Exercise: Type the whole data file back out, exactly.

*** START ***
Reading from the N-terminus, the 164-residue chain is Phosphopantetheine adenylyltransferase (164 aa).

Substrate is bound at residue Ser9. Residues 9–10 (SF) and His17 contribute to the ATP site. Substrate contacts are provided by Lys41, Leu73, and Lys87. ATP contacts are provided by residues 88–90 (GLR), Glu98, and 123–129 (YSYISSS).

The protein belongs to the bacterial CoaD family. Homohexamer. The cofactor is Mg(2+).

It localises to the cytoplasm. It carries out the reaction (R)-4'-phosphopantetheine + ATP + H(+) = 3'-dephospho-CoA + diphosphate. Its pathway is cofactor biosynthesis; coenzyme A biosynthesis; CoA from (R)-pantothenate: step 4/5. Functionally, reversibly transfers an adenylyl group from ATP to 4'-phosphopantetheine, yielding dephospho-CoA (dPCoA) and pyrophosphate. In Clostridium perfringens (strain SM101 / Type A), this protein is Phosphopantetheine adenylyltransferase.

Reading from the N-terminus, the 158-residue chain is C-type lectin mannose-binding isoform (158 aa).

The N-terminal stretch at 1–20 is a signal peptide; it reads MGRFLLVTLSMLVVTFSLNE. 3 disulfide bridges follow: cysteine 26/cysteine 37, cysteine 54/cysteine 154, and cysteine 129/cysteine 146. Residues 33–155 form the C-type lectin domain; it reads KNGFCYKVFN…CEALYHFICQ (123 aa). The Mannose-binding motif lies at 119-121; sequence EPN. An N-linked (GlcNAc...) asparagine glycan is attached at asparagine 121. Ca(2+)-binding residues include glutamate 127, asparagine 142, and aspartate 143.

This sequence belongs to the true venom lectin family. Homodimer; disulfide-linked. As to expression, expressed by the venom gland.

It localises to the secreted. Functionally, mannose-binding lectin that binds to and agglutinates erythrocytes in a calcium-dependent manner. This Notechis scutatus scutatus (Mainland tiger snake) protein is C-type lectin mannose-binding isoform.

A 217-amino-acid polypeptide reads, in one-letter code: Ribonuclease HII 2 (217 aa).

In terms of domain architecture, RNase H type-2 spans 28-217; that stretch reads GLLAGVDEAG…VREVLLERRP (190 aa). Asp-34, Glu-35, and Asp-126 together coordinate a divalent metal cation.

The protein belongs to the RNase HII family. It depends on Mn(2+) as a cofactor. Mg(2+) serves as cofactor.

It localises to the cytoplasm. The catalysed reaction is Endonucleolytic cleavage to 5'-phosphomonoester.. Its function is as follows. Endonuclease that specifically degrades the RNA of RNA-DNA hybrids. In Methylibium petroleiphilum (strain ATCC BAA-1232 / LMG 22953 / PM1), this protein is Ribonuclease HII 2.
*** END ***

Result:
Reading from the N-terminus, the 164-residue chain is Phosphopantetheine adenylyltransferase (164 aa).

Substrate is bound at residue Ser9. Residues 9–10 (SF) and His17 contribute to the ATP site. Substrate contacts are provided by Lys41, Leu73, and Lys87. ATP contacts are provided by residues 88–90 (GLR), Glu98, and 123–129 (YSYISSS).

The protein belongs to the bacterial CoaD family. Homohexamer. The cofactor is Mg(2+).

It localises to the cytoplasm. It carries out the reaction (R)-4'-phosphopantetheine + ATP + H(+) = 3'-dephospho-CoA + diphosphate. Its pathway is cofactor biosynthesis; coenzyme A biosynthesis; CoA from (R)-pantothenate: step 4/5. Functionally, reversibly transfers an adenylyl group from ATP to 4'-phosphopantetheine, yielding dephospho-CoA (dPCoA) and pyrophosphate. In Clostridium perfringens (strain SM101 / Type A), this protein is Phosphopantetheine adenylyltransferase.

Reading from the N-terminus, the 158-residue chain is C-type lectin mannose-binding isoform (158 aa).

The N-terminal stretch at 1–20 is a signal peptide; it reads MGRFLLVTLSMLVVTFSLNE. 3 disulfide bridges follow: cysteine 26/cysteine 37, cysteine 54/cysteine 154, and cysteine 129/cysteine 146. Residues 33–155 form the C-type lectin domain; it reads KNGFCYKVFN…CEALYHFICQ (123 aa). The Mannose-binding motif lies at 119-121; sequence EPN. An N-linked (GlcNAc...) asparagine glycan is attached at asparagine 121. Ca(2+)-binding residues include glutamate 127, asparagine 142, and aspartate 143.

This sequence belongs to the true venom lectin family. Homodimer; disulfide-linked. As to expression, expressed by the venom gland.

It localises to the secreted. Functionally, mannose-binding lectin that binds to and agglutinates erythrocytes in a calcium-dependent manner. This Notechis scutatus scutatus (Mainland tiger snake) protein is C-type lectin mannose-binding isoform.

A 217-amino-acid polypeptide reads, in one-letter code: Ribonuclease HII 2 (217 aa).

In terms of domain architecture, RNase H type-2 spans 28-217; that stretch reads GLLAGVDEAG…VREVLLERRP (190 aa). Asp-34, Glu-35, and Asp-126 together coordinate a divalent metal cation.

The protein belongs to the RNase HII family. It depends on Mn(2+) as a cofactor. Mg(2+) serves as cofactor.

It localises to the cytoplasm. The catalysed reaction is Endonucleolytic cleavage to 5'-phosphomonoester.. Its function is as follows. Endonuclease that specifically degrades the RNA of RNA-DNA hybrids. In Methylibium petroleiphilum (strain ATCC BAA-1232 / LMG 22953 / PM1), this protein is Ribonuclease HII 2.